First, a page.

A Way of Life, Like Any Other
New York Review of Books 1977, 2001
I learned of this book from a British newspaper, in a list of forgotten books that deserved to be rediscovered. I chose it from the list almost by chance. How lucky I feel now, like someone traveling in a foreign city who meets an old friend by chance.
A Way of Life, Like Any Other is a picaresque tale of Hollywood in the fifties, hilarious and scathing. A novel, almost a memoir. The protagonist (like Darcy O’Brien himself) is the child of two Hollywood stars in decline.
At first glance you might mistake the book for one of those happy/sad accounts of famous parents that turn up now and then in The New Yorker magazine. But this novel is much funnier and sadder and not nearly so harmless. Darcy O’Brien is willing to be angrier than almost anyone will admit to being nowadays. His account of his mother’s defeat by a Christmas Pudding is very funny and very sad, but most of all it is furious.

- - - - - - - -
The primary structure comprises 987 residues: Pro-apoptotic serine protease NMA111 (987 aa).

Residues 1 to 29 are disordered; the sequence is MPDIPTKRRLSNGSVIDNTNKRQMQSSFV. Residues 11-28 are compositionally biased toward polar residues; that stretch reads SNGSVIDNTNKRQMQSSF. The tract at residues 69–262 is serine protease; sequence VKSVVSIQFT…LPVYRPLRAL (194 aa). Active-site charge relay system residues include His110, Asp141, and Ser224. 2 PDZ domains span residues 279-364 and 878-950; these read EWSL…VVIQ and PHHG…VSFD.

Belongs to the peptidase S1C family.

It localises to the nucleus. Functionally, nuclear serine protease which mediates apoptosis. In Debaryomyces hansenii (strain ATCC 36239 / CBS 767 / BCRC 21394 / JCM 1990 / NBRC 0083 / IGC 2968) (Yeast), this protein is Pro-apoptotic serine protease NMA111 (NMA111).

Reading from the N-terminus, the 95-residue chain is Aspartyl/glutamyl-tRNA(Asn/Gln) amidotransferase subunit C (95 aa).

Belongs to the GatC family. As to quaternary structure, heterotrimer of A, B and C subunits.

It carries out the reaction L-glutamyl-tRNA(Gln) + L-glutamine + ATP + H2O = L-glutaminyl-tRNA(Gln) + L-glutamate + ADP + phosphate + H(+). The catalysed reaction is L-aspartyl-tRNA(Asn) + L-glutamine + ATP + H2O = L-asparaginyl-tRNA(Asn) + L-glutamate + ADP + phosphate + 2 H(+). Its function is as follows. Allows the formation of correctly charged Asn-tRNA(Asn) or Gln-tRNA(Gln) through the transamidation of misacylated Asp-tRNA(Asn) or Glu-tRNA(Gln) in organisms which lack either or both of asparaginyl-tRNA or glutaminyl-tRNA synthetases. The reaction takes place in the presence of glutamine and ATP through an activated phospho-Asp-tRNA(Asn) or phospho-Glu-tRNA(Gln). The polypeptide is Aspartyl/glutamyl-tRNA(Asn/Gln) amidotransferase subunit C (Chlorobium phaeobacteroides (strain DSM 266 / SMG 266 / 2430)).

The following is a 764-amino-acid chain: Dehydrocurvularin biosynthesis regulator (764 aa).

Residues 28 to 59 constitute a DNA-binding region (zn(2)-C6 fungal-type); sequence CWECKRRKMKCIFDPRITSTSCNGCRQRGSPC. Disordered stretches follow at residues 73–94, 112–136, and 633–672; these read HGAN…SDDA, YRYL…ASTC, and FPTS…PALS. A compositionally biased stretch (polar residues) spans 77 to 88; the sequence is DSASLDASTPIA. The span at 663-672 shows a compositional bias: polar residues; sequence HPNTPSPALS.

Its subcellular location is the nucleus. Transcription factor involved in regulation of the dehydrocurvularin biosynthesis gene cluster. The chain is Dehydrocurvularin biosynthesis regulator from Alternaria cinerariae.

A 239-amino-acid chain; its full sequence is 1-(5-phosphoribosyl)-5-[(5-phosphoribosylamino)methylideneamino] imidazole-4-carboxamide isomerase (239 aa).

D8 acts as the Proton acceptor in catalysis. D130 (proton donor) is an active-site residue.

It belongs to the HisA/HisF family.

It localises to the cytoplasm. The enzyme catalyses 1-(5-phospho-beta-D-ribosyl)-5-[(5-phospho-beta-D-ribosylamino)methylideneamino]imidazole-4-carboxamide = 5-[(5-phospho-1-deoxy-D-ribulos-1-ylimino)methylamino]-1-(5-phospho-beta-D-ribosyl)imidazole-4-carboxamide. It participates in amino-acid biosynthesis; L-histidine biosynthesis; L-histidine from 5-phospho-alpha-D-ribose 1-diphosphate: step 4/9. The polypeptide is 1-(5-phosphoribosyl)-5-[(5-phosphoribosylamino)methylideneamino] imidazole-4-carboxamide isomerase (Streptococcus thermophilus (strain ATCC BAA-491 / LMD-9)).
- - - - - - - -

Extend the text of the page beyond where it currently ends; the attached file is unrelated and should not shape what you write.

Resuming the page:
Demolishing several lives in 155 pages, this is a novel in a delicious hurry, racking up conquests and disasters at a careening speed that seems both fun and generous, like a brilliant friend who buys your drinks all night and says, “Brace yourself. I’m going to tell you everything.”
How this book has avoided becoming a famous movie is a total mystery. The closest thing to a moral comes on page 105: “No child aspires to repeat the tragedy of his parents but must avert the compulsion to do so.”
A Way of Life, Like Any Other on sale at the New York Review of Books site.